“Here is another thing that used to puzzle me. Is it not frightfully unfair that this new life should be confined to people who have heard of Christ and been able to believe in Him? But the truth is God has not told us what His arrangements about the other people are. We do know that no man can be saved except through Christ; we do not know that only those who know Him can be saved through Him.”

    In The Last Battle, what Aslan was saying was that the soldier couldn't love, or be kind, or do any good deed in the name of something that was the antithesis to all good things. Therefore, though he thought he was doing them in the name of Tash, he was really following Aslan the whole time.

    Jesus actually said something along the same lines (though on the other side of the coin) in Matthew 7

    15“Watch out for false prophets. They come to you in sheep’s clothing, but inwardly they are ferocious wolves. 16By their fruit you will recognize them. Do people pick grapes from thornbushes, or figs from thistles? 17Likewise every good tree bears good fruit, but a bad tree bears bad fruit. 18A good tree cannot bear bad fruit, and a bad tree cannot bear good fruit. 19Every tree that does not bear good fruit is cut down and thrown into the fire. 20Thus, by their fruit you will recognize them.

    21“Not everyone who says to me, ‘Lord, Lord,’ will enter the kingdom of heaven, but only he who does the will of my Father who is in heaven. 22Many will say to me on that day, ‘Lord, Lord, did we not prophesy in your name, and in your name drive out demons and perform many miracles?’ 23Then I will tell them plainly, ‘I never knew you. Away from me, you evildoers!’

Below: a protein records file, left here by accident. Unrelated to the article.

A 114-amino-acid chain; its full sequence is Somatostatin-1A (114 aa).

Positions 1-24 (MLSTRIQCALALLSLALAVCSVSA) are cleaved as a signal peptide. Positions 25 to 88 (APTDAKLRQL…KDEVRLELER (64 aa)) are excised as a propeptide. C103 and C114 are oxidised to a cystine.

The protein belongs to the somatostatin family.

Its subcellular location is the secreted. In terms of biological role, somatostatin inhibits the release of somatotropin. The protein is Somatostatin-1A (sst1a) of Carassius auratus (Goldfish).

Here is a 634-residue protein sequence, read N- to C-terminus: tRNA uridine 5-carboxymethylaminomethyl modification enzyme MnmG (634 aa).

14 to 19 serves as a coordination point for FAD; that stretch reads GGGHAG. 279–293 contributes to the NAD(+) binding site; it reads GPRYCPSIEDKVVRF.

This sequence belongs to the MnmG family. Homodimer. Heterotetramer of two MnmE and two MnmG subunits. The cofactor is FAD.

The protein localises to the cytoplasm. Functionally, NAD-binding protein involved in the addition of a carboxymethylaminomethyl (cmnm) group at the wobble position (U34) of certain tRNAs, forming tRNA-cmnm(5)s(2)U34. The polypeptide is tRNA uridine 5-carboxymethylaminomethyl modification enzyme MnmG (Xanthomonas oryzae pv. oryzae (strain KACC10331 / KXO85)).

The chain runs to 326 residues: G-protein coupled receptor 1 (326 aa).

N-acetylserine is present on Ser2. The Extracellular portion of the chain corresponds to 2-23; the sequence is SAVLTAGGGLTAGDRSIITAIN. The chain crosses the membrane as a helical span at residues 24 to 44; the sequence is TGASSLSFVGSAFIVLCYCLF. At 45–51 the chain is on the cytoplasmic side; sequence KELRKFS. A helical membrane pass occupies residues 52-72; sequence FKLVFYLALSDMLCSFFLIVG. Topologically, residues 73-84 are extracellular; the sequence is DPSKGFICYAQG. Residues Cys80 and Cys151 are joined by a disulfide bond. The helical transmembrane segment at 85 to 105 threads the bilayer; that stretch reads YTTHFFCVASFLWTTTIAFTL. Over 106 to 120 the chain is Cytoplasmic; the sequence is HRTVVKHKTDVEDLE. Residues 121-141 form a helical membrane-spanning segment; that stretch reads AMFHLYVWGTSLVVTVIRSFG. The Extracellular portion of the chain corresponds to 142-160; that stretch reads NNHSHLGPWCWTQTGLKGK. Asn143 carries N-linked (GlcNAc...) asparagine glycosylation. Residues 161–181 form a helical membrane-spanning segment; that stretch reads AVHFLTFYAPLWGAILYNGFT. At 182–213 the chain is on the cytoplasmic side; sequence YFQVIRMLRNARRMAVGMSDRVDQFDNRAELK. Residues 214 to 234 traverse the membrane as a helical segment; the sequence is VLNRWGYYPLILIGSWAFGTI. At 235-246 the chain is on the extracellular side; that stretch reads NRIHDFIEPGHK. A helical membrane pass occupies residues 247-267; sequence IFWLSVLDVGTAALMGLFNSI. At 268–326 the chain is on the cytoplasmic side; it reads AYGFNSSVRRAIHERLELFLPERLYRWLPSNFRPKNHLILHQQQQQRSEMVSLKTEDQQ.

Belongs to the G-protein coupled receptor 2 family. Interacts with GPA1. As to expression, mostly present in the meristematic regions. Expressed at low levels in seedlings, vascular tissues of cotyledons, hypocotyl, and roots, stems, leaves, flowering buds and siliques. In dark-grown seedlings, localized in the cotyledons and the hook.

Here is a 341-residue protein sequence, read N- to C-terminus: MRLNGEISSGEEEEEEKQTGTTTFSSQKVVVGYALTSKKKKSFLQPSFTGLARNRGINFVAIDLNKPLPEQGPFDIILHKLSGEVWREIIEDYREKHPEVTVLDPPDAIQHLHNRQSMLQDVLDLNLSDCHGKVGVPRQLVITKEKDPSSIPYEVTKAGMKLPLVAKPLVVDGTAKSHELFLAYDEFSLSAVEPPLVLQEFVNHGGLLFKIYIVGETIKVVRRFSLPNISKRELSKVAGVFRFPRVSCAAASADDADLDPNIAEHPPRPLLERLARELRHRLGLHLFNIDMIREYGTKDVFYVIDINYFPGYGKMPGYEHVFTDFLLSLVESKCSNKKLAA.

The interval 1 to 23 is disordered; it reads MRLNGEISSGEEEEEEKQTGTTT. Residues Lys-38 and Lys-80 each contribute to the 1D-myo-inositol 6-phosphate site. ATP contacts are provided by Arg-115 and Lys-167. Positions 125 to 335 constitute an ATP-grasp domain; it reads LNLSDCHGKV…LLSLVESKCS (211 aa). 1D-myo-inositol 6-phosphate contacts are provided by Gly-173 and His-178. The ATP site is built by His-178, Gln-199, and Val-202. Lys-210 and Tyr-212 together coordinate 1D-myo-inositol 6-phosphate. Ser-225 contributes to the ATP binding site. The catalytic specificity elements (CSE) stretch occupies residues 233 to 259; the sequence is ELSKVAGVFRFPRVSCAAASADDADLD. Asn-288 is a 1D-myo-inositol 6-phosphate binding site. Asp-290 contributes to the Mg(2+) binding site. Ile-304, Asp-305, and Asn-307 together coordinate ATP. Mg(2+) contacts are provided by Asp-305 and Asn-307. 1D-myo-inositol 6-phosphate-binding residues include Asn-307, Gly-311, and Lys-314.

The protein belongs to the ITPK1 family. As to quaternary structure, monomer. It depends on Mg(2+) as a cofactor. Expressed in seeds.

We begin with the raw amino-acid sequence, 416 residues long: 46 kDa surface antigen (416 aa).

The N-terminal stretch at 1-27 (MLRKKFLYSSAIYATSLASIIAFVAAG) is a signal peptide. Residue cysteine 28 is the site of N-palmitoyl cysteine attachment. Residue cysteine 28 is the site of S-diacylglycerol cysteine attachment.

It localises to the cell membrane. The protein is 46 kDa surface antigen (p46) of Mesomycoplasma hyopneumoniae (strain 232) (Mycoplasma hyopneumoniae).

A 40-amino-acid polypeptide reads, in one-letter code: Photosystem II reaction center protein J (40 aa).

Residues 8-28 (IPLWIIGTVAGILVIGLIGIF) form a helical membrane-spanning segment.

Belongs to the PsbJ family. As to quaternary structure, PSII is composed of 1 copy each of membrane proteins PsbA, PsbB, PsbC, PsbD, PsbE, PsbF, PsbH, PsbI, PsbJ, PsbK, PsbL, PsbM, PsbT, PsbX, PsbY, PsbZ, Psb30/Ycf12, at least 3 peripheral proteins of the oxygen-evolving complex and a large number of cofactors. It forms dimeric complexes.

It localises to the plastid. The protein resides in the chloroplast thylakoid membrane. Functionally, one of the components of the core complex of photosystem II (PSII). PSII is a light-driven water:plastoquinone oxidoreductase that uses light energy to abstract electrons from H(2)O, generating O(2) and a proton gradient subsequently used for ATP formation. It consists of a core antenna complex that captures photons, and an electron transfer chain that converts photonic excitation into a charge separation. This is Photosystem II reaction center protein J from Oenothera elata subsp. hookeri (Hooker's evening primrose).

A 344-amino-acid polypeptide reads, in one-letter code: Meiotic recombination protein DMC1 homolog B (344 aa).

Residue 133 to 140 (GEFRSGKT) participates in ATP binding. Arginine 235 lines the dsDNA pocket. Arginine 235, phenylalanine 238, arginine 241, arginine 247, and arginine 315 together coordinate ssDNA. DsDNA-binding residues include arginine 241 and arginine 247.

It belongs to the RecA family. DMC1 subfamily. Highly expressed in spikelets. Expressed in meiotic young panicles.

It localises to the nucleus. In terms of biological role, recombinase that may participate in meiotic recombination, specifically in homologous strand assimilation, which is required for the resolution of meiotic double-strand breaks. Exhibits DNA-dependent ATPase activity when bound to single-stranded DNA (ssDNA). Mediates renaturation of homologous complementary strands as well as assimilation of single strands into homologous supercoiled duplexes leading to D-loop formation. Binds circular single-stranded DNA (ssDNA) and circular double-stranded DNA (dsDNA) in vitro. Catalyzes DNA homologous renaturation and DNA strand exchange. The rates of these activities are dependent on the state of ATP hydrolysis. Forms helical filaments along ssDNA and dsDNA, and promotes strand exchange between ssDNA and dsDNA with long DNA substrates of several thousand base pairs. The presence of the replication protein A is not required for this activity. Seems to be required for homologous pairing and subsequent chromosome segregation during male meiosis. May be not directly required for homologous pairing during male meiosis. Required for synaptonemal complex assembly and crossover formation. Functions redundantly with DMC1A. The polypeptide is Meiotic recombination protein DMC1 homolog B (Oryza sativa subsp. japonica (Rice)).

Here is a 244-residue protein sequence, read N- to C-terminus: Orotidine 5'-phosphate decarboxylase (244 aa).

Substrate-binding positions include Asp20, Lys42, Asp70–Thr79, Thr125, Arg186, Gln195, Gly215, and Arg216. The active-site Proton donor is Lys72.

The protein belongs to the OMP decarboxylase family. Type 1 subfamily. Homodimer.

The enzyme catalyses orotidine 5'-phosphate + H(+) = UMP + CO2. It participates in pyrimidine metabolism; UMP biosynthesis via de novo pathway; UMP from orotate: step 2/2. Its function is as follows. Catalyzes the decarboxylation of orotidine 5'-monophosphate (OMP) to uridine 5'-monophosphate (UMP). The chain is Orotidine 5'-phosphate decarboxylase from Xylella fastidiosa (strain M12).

Christ seems to be saying that those who do evil, even in his name, aren't really following him and therefore he doesn't know them.


  6. Chris Cesarano says:

    I haven't read the entirety of Narnia since I was younger, but reading through A Horse and His Boy, LWW and Magician's Nephew again as an adult, I started to come under the impression that the Narnia books were written to help youths comprehend a lot of philosophical questions that may come up about Christianity. With this knowledge that it was him dealing with his own thoughts on it, that would make even more sense.

    The way I see it, there are films out there with blatant Leftist leanings, and there are films with blatant Right-wing leanings. Yet The Chronicles of Narnia seem to me to be entertainment that CAN be secular OR Christian based on what you want out of it.

    And that's what I'd like my entertainment to be. If you are going to try and have meaning, make it more open. Wall-E and Astro Boy both have environmentalist and stereotypically left-wing ideas behind them, for example, but watching Astro Boy I felt like the script writers were taking juvenile cheap shots at the Right-Wing (to the point that I'm not sure the blue energy being the “good” energy and red energy being the “bad” energy is merely used due to how blue=cool color and red=hot aggressive color).

    Wall-E, on the other hand, is environmentalist and also seems anti-Wal-Mart, but in the end the ideas are kept in a manner that EVERYONE can understand and enjoy. No message is being beaten over the head, and therefore it is good entertainment.

    Some of the Narnia books beat the reader over the head, but for the most part you have to know the Christian allegory is there to even recognize it. I like that, and wish more entertainment would be like that, but I know far more people that want religion out of their ANYTHING and thus stuff like Narnia in the modern age becomes less likely. It's either going to be like Left Behind (augh), or it is going to be completely secular.


  7. tyra menendez says:

    I thought the first movie was terrible and I've avoided it, ever since. While I consider myself to be a “devout” atheist (see what I did there?), it has nothing to do with the Christian allegory, I just thought it was a shitty movie with insipid characters and stupid plot devices.


  8. vlademir1 says:

    Part of the problem for me with these movies is that I can't see the seven Narnia books working as movies for the massmarket. The first bore that out for me.

    For my money if Disney wanted to do it right they'd go revisit Lloyd Alexander's best known series, which doesn't need action augmentation, and not make with all the stupid like they did in 1985, which is still enough to make me sound like James Rolfe if I discuss it.